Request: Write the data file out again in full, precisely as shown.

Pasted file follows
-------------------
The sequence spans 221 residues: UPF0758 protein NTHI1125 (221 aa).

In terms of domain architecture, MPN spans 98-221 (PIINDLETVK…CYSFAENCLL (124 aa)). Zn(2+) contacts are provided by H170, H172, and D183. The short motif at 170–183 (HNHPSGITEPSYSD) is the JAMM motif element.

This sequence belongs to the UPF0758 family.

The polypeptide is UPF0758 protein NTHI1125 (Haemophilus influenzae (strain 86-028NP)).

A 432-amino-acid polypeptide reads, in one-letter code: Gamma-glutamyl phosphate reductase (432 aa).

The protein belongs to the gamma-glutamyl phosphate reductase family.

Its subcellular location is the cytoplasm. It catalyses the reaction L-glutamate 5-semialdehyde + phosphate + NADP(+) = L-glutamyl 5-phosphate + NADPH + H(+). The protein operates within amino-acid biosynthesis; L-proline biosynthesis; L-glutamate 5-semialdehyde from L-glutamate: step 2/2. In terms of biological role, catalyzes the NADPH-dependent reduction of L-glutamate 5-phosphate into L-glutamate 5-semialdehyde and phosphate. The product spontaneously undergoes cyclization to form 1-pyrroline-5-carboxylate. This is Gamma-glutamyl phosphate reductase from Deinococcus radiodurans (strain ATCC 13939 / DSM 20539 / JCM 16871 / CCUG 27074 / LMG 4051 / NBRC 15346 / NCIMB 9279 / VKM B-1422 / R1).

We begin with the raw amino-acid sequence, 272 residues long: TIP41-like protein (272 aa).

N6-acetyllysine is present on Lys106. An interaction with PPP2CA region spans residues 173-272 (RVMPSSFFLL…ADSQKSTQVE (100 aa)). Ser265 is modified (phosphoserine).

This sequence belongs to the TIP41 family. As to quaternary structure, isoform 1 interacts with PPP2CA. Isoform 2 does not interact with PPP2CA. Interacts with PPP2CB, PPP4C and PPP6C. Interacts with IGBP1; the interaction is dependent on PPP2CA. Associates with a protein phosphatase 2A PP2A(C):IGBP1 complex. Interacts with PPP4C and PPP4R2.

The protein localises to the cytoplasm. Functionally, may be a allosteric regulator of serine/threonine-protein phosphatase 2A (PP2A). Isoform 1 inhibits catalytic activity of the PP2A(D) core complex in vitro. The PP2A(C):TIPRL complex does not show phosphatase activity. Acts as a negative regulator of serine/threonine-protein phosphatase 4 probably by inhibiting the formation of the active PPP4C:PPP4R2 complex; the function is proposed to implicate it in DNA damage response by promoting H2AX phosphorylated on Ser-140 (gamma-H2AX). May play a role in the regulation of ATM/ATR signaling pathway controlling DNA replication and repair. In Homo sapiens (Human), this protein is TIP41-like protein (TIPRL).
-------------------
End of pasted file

The sequence spans 221 residues: UPF0758 protein NTHI1125 (221 aa).

In terms of domain architecture, MPN spans 98-221 (PIINDLETVK…CYSFAENCLL (124 aa)). Zn(2+) contacts are provided by H170, H172, and D183. The short motif at 170–183 (HNHPSGITEPSYSD) is the JAMM motif element.

This sequence belongs to the UPF0758 family.

The polypeptide is UPF0758 protein NTHI1125 (Haemophilus influenzae (strain 86-028NP)).

A 432-amino-acid polypeptide reads, in one-letter code: Gamma-glutamyl phosphate reductase (432 aa).

The protein belongs to the gamma-glutamyl phosphate reductase family.

Its subcellular location is the cytoplasm. It catalyses the reaction L-glutamate 5-semialdehyde + phosphate + NADP(+) = L-glutamyl 5-phosphate + NADPH + H(+). The protein operates within amino-acid biosynthesis; L-proline biosynthesis; L-glutamate 5-semialdehyde from L-glutamate: step 2/2. In terms of biological role, catalyzes the NADPH-dependent reduction of L-glutamate 5-phosphate into L-glutamate 5-semialdehyde and phosphate. The product spontaneously undergoes cyclization to form 1-pyrroline-5-carboxylate. This is Gamma-glutamyl phosphate reductase from Deinococcus radiodurans (strain ATCC 13939 / DSM 20539 / JCM 16871 / CCUG 27074 / LMG 4051 / NBRC 15346 / NCIMB 9279 / VKM B-1422 / R1).

We begin with the raw amino-acid sequence, 272 residues long: TIP41-like protein (272 aa).

N6-acetyllysine is present on Lys106. An interaction with PPP2CA region spans residues 173-272 (RVMPSSFFLL…ADSQKSTQVE (100 aa)). Ser265 is modified (phosphoserine).

This sequence belongs to the TIP41 family. As to quaternary structure, isoform 1 interacts with PPP2CA. Isoform 2 does not interact with PPP2CA. Interacts with PPP2CB, PPP4C and PPP6C. Interacts with IGBP1; the interaction is dependent on PPP2CA. Associates with a protein phosphatase 2A PP2A(C):IGBP1 complex. Interacts with PPP4C and PPP4R2.

The protein localises to the cytoplasm. Functionally, may be a allosteric regulator of serine/threonine-protein phosphatase 2A (PP2A). Isoform 1 inhibits catalytic activity of the PP2A(D) core complex in vitro. The PP2A(C):TIPRL complex does not show phosphatase activity. Acts as a negative regulator of serine/threonine-protein phosphatase 4 probably by inhibiting the formation of the active PPP4C:PPP4R2 complex; the function is proposed to implicate it in DNA damage response by promoting H2AX phosphorylated on Ser-140 (gamma-H2AX). May play a role in the regulation of ATM/ATR signaling pathway controlling DNA replication and repair. In Homo sapiens (Human), this protein is TIP41-like protein (TIPRL).